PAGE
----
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The study of the processes involved when individuals or groups select, purchase, use, or dispose of products, services, ideas, or experiences to satisfy needs and desires Consumer Individual who buys and uses a product or service Consumer Behaviour The buying habits and patterns of consumers in the acquisition and usage of goods and services Customer A person or company who purchases goods or services (not necessarily the end 'consumer') Customer Acquisition Cost the cost associated with acquiring a new customer. Customer Lifetime Value (CLV) The profitability of customers during the lifetime of the relationship, as opposed to profitability on one transaction. Customer Loyalty Feelings or attitudes that incline a customer either to return to a company, shop or outlet to purchase there again, or else to re-purchase a particular product, service or brand. Customer Satisfaction The provision of goods or services which fulfil the customer's expectations in terms of quality and service, in relation to price paid Buying Behaviour The process that buyers go through when deciding whether or not to purchase goods or services. Buying behaviour can be influenced by a variety of external factors and motivations, including marketing activity. Efficient Consumer Response (ECR) Having the right product in the right place at the right price with the right promotions.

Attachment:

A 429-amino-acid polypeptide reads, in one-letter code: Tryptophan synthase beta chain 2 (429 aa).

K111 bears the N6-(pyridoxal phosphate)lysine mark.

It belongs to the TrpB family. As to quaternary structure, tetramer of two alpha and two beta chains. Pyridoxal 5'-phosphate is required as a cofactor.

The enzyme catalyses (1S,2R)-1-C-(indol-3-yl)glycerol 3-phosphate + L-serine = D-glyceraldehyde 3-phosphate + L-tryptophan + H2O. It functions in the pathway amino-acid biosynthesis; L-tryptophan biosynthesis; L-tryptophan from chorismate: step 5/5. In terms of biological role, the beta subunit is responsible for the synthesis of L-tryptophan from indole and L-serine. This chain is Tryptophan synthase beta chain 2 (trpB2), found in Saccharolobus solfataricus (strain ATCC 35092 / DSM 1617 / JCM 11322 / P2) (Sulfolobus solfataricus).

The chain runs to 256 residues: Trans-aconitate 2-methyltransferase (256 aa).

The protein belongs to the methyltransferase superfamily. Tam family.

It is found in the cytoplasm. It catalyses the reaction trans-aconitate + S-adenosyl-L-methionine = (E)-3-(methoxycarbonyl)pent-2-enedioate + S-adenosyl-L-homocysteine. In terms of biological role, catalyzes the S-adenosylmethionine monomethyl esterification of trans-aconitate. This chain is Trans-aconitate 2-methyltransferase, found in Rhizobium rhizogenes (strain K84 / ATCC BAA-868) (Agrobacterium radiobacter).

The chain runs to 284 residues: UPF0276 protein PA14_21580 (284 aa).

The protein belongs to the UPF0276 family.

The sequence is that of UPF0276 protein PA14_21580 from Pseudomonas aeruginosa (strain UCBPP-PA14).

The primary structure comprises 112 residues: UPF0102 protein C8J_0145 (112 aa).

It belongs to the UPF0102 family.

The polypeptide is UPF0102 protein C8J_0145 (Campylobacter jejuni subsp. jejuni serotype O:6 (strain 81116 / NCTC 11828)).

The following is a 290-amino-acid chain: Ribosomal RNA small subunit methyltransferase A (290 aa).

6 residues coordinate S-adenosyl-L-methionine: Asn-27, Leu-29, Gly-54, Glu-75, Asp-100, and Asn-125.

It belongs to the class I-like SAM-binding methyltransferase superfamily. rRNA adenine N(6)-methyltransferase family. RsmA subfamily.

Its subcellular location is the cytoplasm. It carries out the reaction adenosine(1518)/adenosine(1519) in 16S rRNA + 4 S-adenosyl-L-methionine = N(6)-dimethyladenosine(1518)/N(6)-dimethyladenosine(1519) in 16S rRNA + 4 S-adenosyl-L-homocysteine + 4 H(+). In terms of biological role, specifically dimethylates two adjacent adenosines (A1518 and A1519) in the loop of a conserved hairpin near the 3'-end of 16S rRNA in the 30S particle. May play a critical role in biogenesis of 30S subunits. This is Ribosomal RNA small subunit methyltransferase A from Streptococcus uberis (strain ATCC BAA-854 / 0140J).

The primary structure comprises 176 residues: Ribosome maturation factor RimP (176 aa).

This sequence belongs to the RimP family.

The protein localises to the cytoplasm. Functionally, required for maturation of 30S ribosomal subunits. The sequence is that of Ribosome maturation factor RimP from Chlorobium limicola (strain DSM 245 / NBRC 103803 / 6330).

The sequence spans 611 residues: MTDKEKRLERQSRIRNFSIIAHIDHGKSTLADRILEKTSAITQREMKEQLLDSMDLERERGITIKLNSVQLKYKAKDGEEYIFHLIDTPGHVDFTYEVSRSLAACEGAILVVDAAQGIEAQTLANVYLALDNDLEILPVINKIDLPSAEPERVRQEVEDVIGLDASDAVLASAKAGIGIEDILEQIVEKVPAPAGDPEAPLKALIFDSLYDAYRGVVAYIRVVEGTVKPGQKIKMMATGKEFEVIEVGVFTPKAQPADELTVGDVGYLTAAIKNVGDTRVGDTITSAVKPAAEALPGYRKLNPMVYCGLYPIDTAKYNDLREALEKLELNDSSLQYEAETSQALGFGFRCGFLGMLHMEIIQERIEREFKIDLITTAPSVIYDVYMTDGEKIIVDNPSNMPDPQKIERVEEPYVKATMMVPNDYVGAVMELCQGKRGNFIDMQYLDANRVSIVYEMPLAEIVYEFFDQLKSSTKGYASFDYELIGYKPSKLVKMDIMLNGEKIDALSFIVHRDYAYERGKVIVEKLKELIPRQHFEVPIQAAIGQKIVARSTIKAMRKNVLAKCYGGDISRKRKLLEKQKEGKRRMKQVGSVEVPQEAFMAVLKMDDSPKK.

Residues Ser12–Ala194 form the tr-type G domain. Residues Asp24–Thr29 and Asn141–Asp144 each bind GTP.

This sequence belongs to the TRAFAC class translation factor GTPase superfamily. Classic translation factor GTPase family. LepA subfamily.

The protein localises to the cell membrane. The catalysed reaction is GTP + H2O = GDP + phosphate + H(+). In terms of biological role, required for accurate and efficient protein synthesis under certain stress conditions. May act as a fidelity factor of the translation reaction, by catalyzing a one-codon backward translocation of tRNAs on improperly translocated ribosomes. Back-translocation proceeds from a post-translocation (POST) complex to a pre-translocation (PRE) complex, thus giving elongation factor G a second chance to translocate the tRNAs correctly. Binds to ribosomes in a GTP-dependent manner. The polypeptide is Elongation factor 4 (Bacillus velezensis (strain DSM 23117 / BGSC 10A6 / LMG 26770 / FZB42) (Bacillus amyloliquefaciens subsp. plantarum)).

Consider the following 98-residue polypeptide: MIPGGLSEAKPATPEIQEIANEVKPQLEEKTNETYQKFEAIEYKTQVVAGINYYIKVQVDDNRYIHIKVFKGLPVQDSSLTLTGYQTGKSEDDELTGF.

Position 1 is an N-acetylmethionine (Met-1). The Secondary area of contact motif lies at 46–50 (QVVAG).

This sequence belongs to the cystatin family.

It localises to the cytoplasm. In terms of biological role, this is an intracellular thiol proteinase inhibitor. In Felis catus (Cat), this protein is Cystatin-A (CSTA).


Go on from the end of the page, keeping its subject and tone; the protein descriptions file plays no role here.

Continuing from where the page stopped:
Marketing Mix The combination of marketing inputs that affect customer motivation and behaviour. which can be useful when designing a marketing plan. price. Machine and Manpower. See 'Search Marketing'. These inputs traditionally encompass four controllable variables 'the 4 Ps': product. Keyword buying Advertisers paying for links to their websites to appear on internet search engines along side search results. The list has subsequently been extended to 7 Ps. Material. Market Research . Market Challenger A firm attempting to gain market leadership through marketing efforts. based on keywords entered into the search engine. the additions being people. promotion and place.Focus Groups A tool for market research where small groups of customers are invited to participate in guided discussions on the topic being researched Four M's Money.traditional framework for viewing the resources available to a business. Guerrilla Marketing The strategy of targeting small and specialised customer groups in such a way that bigger companies will not find it worthwhile to retaliate.   Unconventional marketing intended to get maximum results from minimal resources. patent or copyright in the country of sale. sometimes as "sponsored links". perhaps taking advantages of opportunities created by leaders without the need for much marketing investment of its own. Market Follower A firm that is happy to follow the leaders in a market place without challenging them. process and 'physical evidence'. Grey Marketing (also called Parallel Importing) The illicit sale of imported products contrary to the interests of a holder of a trademark.